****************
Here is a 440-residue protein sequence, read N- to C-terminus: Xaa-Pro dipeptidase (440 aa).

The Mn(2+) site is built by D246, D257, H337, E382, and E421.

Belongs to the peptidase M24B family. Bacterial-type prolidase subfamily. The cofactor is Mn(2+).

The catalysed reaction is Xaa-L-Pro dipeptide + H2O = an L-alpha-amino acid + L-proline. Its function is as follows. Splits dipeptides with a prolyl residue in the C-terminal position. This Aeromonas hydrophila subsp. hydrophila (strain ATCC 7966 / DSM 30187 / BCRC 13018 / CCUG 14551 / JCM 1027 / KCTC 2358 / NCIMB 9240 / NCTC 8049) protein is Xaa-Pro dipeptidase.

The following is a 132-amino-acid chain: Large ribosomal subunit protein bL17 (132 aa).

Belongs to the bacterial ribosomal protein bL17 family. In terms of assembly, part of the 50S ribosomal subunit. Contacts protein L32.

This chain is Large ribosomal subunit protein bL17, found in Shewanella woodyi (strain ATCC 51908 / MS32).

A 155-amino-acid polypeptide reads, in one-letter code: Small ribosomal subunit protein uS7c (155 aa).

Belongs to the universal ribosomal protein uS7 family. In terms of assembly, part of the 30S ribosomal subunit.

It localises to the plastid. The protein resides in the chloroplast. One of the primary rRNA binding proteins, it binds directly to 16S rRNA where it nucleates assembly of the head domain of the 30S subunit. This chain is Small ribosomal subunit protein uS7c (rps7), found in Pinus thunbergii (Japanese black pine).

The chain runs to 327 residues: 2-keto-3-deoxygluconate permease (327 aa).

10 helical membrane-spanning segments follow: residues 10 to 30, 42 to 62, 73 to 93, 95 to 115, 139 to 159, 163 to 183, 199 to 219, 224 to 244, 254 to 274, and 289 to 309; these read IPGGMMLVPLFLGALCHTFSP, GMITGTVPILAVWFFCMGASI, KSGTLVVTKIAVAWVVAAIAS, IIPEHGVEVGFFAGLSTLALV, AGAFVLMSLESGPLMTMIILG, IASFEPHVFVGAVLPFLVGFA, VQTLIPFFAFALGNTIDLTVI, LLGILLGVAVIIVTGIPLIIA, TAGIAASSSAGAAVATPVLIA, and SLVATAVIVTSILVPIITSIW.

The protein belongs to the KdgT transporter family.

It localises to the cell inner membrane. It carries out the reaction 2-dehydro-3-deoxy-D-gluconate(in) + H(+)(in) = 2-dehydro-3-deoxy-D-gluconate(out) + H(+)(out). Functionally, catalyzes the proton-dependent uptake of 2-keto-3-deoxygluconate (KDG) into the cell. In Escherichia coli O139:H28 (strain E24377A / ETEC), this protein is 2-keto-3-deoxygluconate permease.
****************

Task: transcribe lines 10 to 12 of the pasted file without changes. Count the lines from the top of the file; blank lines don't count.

It localises to the plastid. The protein resides in the chloroplast. One of the primary rRNA binding proteins, it binds directly to 16S rRNA where it nucleates assembly of the head domain of the 30S subunit. This chain is Small ribosomal subunit protein uS7c (rps7), found in Pinus thunbergii (Japanese black pine).

The chain runs to 327 residues: 2-keto-3-deoxygluconate permease (327 aa).

10 helical membrane-spanning segments follow: residues 10 to 30, 42 to 62, 73 to 93, 95 to 115, 139 to 159, 163 to 183, 199 to 219, 224 to 244, 254 to 274, and 289 to 309; these read IPGGMMLVPLFLGALCHTFSP, GMITGTVPILAVWFFCMGASI, KSGTLVVTKIAVAWVVAAIAS, IIPEHGVEVGFFAGLSTLALV, AGAFVLMSLESGPLMTMIILG, IASFEPHVFVGAVLPFLVGFA, VQTLIPFFAFALGNTIDLTVI, LLGILLGVAVIIVTGIPLIIA, TAGIAASSSAGAAVATPVLIA, and SLVATAVIVTSILVPIITSIW.